Brexit shock could see balance sheet 'liabilities' hit growth, watchdog warns


A major economic shock caused by Brexit could see "significant liabilities" on the Government's balance sheet "crystallise" and hit economic growth, the Whitehall spending watchdog has warned.

The Commons Public Accounts Committee (PAC) said provisions liabilities had increased by 71% and contingent liabilities - possible future financial obligations for the Government - by 85% since 2009-10.

The committee said the Government is increasingly using its credit rating to issue guarantees, and by the end of March 2015 had committed £18 billion to "significant" guarantee schemes against a potential exposure of £100 billion.

"A major economic shock could cause these liabilities to crystallise and the Government's ability to meet these costs would also depend on economic growth," the group of MPs warned in their analysis of the public balance sheet.

"It is unclear in the WGA (Whole Government Accounts) what the impact might be if these liabilities were to crystallise but the International Monetary Fund's analysis shows that it could be equivalent to around 10% of gross domestic product.

"HM Treasury told us that they expect a negative economic shock due to Brexit and that the potential impact on public finances will be seen in the OBR's (Office for Budget Responsibility) forecast in the autumn and in its first fiscal risk statement in 2017."

The committee called on the Treasury to develop contingency plans for public liabilities which will be most affected by a downturn.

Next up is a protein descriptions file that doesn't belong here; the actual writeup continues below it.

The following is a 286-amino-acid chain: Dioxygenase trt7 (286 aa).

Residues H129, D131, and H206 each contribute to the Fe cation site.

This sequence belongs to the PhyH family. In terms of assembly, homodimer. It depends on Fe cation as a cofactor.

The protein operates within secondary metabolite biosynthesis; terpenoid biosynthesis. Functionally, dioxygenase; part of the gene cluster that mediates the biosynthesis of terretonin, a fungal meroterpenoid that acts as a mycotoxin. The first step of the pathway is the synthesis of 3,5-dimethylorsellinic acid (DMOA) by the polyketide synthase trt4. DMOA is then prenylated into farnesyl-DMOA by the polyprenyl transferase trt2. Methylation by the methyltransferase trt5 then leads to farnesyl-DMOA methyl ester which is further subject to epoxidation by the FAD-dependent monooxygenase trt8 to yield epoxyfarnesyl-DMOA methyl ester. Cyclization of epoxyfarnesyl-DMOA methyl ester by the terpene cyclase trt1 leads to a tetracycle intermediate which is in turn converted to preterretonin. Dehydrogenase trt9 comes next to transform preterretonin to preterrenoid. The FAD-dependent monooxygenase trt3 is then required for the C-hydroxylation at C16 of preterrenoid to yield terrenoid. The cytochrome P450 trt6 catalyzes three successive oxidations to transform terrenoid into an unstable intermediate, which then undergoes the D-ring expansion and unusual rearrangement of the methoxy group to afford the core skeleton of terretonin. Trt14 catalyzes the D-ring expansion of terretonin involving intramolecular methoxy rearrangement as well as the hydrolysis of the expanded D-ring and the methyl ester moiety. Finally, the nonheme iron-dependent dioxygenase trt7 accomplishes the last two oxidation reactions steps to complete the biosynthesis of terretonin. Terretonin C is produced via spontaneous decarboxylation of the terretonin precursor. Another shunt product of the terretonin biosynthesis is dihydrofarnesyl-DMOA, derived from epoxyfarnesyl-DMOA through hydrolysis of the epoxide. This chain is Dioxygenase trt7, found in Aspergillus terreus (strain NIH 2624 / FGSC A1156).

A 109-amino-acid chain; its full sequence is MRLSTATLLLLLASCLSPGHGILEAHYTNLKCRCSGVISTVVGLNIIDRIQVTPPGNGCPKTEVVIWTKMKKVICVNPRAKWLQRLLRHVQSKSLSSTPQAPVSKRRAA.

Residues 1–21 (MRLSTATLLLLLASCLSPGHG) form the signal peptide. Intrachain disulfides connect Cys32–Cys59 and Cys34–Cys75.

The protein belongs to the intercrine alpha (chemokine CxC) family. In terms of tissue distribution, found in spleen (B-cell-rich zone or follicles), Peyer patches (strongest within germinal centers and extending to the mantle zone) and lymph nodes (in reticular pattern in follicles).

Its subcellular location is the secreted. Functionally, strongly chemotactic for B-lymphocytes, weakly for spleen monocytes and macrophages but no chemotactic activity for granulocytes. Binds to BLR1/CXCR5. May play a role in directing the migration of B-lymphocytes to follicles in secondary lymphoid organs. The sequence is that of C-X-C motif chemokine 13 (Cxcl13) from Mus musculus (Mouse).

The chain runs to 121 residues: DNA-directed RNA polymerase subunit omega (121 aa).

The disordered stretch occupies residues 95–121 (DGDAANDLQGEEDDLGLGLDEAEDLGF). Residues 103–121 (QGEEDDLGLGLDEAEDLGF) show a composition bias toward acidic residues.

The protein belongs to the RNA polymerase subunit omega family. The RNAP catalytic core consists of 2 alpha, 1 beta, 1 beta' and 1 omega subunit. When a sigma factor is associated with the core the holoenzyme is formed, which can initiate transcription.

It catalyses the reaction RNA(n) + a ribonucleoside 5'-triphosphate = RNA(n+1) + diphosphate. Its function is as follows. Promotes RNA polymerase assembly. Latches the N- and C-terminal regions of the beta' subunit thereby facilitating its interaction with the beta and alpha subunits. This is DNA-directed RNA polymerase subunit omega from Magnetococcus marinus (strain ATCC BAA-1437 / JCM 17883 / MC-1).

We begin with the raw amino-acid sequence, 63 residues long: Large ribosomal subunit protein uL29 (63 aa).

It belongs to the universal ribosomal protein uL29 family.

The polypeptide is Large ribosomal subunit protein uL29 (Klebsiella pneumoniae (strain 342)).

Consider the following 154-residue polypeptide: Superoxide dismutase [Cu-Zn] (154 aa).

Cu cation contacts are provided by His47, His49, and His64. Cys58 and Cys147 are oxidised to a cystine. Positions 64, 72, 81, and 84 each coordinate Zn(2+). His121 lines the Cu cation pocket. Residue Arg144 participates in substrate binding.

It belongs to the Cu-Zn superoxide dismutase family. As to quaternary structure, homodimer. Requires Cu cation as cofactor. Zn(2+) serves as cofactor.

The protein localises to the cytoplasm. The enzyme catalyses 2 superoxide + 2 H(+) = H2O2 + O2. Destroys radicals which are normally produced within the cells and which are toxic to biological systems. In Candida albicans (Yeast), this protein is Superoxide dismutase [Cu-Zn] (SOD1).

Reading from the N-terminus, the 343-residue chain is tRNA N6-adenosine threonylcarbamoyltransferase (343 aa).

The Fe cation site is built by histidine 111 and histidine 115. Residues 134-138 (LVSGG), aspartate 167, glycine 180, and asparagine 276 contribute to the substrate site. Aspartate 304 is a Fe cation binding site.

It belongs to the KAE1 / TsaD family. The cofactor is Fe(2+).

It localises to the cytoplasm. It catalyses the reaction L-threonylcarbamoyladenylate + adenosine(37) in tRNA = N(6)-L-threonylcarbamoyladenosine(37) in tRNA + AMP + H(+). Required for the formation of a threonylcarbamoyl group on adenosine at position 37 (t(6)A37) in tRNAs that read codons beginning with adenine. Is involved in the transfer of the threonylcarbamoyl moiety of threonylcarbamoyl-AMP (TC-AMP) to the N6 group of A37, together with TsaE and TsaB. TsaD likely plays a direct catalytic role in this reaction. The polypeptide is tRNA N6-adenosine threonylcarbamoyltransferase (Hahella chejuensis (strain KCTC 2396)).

It also highlighted the Government's continually-rising liabilities for clinical negligence claims - provisions liabilities doubling to £28 billion and contingent liabilities for cases where the likelihood or amount of payment is less certain increasing by 87% to £14 billion over the last six years.

The MPs said: "We are concerned that the Government's failure to admit liability in a timely way for individual cases could be driving up costs and note HM Treasury's estimate that some legal costs can be three times more than the compensation received: a problem first highlighted by the Committee of Public Accounts in 2002."

PAC chairman Meg Hillier said: "While the Whole of Government Accounts provide valuable insights, there is scope to improve the speed with which they are published and their ease of use.

"We are also concerned the Government is not doing enough to address risks highlighted by the WGA, for example its increasing liability for clinical negligence claims - the potential cost of which will be borne by the taxpayer.

"The Treasury needs to act now to get a grip on such growing liabilities and they must not be allowed to fester on the balance sheet.

"More broadly, the WGA shed light on patterns of spending by Government departments within given financial years - patterns which in some instances reflect a short-term approach to the spending of public funds.

"Clearly, this is not compatible with a value-for-money approach to spending taxpayers' money on complex projects that may run for many years.

"There is still much to do before Parliament and the public can be confident long-term financial planning is properly factored into political decisions and in the coming months the Treasury must set out its plans for achieving this.

"In particular it must demonstrate it is prepared for the very serious challenges of Brexit and put in place robust plans to safeguard public money from economic risks arising in the months and years ahead."

A Treasury spokeswoman said: "The PAC report recognises that our approach to the WGA is world-leading in its transparency, enabling us to identify and manage any financial risks.

"The economy is fundamentally strong, and we are well placed to address the challenges, and take advantage of the opportunities, ahead.

"We will respond to the recommendations of the PAC in due course."